The award, which carries a US $25,000 purse, is a distinction given to writers chosen by a judging panel consisting of seven members of the Ibero-Latin American literary community. The award’s organizers define writer in its broadest sense, allowing essayists, novelists, critics and journalists who are familiar with today’s literary panorama in Ibero-America, the Caribbean and their Diasporas, to participate.
Winners of the Americas Award include Arturo Fontaine Talavera from Chile (2011), Eduardo Berti from Argentina (2012), Juan López Bauzá from Puerto Rico (2013) and Claudia Salazar Jiménez from Peru (2014).
New Voices Award
The New Voices Award, instituted in 2012 and accompanied by a US $5,000 purse, is an important distinction given out at Puerto Rico’s Festival de la Palabra. The Writer’s Committee grants the award to a Puerto Rican author worthy of international recognition who is beginning their career in the world of literature.
Previous winners of the award include Carlos Vázquez (2014), Janette Becerra (2013) and Ángel Antonio Ruíz Laboy (2012).
The Festival de la Palabra says that the award recipients are authors “whose work reflects a superior creative talent, both in terms of style and thematic dialog within the literary world.” It is given among peers to authors with no more than four published works who have received positive, consistent critical acclaim, and show a commitment to the development of Puerto Rican literature in the country and abroad.
In fulfilling its mission to advocate Spanish-language literature and the recognition of its authors, the LIPP La Brasserie México is accepting nominations for publishers who regularly publish works of fiction for the 5th Annual LIPP Literature Award. Its French equivalent, the Le Prix Cazes Brasserie Lipp, was instituted in 1935 and is considered the most important literary award granted in Paris during the spring. The winning author will receive a cash prize of MXN $100,000, a trip to Paris and dinner at the French LIPP. All Spanish-language novel manuscripts presented by publishers demonstrating that they publish fiction are eligible to participate.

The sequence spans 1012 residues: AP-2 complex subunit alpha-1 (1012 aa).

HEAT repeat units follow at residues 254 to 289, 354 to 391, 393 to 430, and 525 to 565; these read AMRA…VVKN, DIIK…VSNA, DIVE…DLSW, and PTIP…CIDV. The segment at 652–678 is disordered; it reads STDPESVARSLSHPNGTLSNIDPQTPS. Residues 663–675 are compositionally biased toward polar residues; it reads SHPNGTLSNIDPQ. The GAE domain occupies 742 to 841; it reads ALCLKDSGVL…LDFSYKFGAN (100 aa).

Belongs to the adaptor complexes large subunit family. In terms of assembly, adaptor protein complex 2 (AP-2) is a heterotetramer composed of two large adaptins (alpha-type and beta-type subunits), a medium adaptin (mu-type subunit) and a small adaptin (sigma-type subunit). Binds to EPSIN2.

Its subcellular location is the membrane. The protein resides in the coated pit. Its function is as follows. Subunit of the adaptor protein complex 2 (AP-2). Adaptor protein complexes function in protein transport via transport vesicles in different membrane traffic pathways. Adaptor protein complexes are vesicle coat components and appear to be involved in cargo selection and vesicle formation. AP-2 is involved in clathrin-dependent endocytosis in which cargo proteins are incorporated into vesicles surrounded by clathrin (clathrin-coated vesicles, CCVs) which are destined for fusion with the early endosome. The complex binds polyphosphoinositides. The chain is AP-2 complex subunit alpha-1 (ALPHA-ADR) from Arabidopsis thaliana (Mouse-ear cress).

FIL 2019 Program
Pioneers. Women precursors of Mexican letters, under the gaze of three Chilean writers
Moderator: Julián Herbert
My name is Pía Barros. I was born in Melipilla in 1956. I studied a Bachelor of Spanish at the University of Santiago. Since 1978, I have devoted myself to my great passion—teaching literary workshops.
I am currently the Director of Ergo Sum Workshops and the publishing house Asterión. I have authored the following books: Miedos transitorios (1986), A horcajadas (1990), El tono menor del deseo (1991), Signos bajo la piel (1994), Ropa usada (2000), Lo que ya nos encontró (2001), Los que sobran (2003), Llamadas perdidas (2006), La Grandmother y otros (2007), El lugar del otro (2010) and Las tristes (2015).
My work is published in several anthologies and have been translated into multiple languages. Some of the distinctions I have received include The Municipality of Santiago’s Literary Games (1978), Altazor National Television Second Prize (2011) and Lygia Fagundes Telles (2015), granted during the 8th Jornadas de Mulhieres Escritoras in Brazil, among others.